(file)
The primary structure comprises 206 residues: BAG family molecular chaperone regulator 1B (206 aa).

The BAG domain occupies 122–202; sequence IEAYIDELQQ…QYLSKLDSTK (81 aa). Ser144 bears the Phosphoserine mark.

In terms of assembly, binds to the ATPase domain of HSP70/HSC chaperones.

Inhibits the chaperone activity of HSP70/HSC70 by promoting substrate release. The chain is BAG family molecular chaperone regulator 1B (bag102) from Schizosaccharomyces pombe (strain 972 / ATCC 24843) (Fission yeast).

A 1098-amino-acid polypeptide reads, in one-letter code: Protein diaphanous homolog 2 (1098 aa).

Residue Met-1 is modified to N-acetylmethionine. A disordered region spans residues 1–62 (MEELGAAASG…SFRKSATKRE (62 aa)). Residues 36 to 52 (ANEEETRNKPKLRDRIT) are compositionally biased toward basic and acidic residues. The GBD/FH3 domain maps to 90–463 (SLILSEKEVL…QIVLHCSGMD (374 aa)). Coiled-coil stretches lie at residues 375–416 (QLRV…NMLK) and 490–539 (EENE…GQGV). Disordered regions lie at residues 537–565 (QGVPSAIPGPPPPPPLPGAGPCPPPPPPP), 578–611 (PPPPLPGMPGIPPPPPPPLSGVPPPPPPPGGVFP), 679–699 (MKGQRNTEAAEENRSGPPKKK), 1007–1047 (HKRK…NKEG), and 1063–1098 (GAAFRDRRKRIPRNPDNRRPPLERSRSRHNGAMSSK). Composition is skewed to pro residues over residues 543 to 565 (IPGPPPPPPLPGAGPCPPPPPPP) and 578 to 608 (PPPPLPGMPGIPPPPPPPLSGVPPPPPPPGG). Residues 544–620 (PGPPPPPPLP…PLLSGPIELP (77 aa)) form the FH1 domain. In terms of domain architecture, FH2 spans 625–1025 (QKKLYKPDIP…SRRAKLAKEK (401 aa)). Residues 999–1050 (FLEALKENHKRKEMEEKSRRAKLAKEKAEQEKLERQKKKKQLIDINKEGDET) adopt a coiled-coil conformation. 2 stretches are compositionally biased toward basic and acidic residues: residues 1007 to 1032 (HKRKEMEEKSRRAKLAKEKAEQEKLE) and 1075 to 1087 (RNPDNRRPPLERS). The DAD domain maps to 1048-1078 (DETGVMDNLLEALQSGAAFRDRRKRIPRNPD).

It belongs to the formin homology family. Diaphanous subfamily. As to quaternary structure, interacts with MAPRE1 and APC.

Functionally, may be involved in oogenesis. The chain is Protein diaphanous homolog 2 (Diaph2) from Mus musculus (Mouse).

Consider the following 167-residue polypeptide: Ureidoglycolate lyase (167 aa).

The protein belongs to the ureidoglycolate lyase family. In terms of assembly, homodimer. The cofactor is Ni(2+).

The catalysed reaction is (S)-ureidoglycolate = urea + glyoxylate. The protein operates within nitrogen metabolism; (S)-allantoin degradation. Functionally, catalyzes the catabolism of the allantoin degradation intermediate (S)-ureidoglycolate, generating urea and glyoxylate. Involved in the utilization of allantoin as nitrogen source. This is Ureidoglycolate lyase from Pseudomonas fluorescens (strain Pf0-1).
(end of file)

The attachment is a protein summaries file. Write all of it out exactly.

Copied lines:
The primary structure comprises 206 residues: BAG family molecular chaperone regulator 1B (206 aa).

The BAG domain occupies 122–202; sequence IEAYIDELQQ…QYLSKLDSTK (81 aa). Ser144 bears the Phosphoserine mark.

In terms of assembly, binds to the ATPase domain of HSP70/HSC chaperones.

Inhibits the chaperone activity of HSP70/HSC70 by promoting substrate release. The chain is BAG family molecular chaperone regulator 1B (bag102) from Schizosaccharomyces pombe (strain 972 / ATCC 24843) (Fission yeast).

A 1098-amino-acid polypeptide reads, in one-letter code: Protein diaphanous homolog 2 (1098 aa).

Residue Met-1 is modified to N-acetylmethionine. A disordered region spans residues 1–62 (MEELGAAASG…SFRKSATKRE (62 aa)). Residues 36 to 52 (ANEEETRNKPKLRDRIT) are compositionally biased toward basic and acidic residues. The GBD/FH3 domain maps to 90–463 (SLILSEKEVL…QIVLHCSGMD (374 aa)). Coiled-coil stretches lie at residues 375–416 (QLRV…NMLK) and 490–539 (EENE…GQGV). Disordered regions lie at residues 537–565 (QGVPSAIPGPPPPPPLPGAGPCPPPPPPP), 578–611 (PPPPLPGMPGIPPPPPPPLSGVPPPPPPPGGVFP), 679–699 (MKGQRNTEAAEENRSGPPKKK), 1007–1047 (HKRK…NKEG), and 1063–1098 (GAAFRDRRKRIPRNPDNRRPPLERSRSRHNGAMSSK). Composition is skewed to pro residues over residues 543 to 565 (IPGPPPPPPLPGAGPCPPPPPPP) and 578 to 608 (PPPPLPGMPGIPPPPPPPLSGVPPPPPPPGG). Residues 544–620 (PGPPPPPPLP…PLLSGPIELP (77 aa)) form the FH1 domain. In terms of domain architecture, FH2 spans 625–1025 (QKKLYKPDIP…SRRAKLAKEK (401 aa)). Residues 999–1050 (FLEALKENHKRKEMEEKSRRAKLAKEKAEQEKLERQKKKKQLIDINKEGDET) adopt a coiled-coil conformation. 2 stretches are compositionally biased toward basic and acidic residues: residues 1007 to 1032 (HKRKEMEEKSRRAKLAKEKAEQEKLE) and 1075 to 1087 (RNPDNRRPPLERS). The DAD domain maps to 1048-1078 (DETGVMDNLLEALQSGAAFRDRRKRIPRNPD).

It belongs to the formin homology family. Diaphanous subfamily. As to quaternary structure, interacts with MAPRE1 and APC.

Functionally, may be involved in oogenesis. The chain is Protein diaphanous homolog 2 (Diaph2) from Mus musculus (Mouse).

Consider the following 167-residue polypeptide: Ureidoglycolate lyase (167 aa).

The protein belongs to the ureidoglycolate lyase family. In terms of assembly, homodimer. The cofactor is Ni(2+).

The catalysed reaction is (S)-ureidoglycolate = urea + glyoxylate. The protein operates within nitrogen metabolism; (S)-allantoin degradation. Functionally, catalyzes the catabolism of the allantoin degradation intermediate (S)-ureidoglycolate, generating urea and glyoxylate. Involved in the utilization of allantoin as nitrogen source. This is Ureidoglycolate lyase from Pseudomonas fluorescens (strain Pf0-1).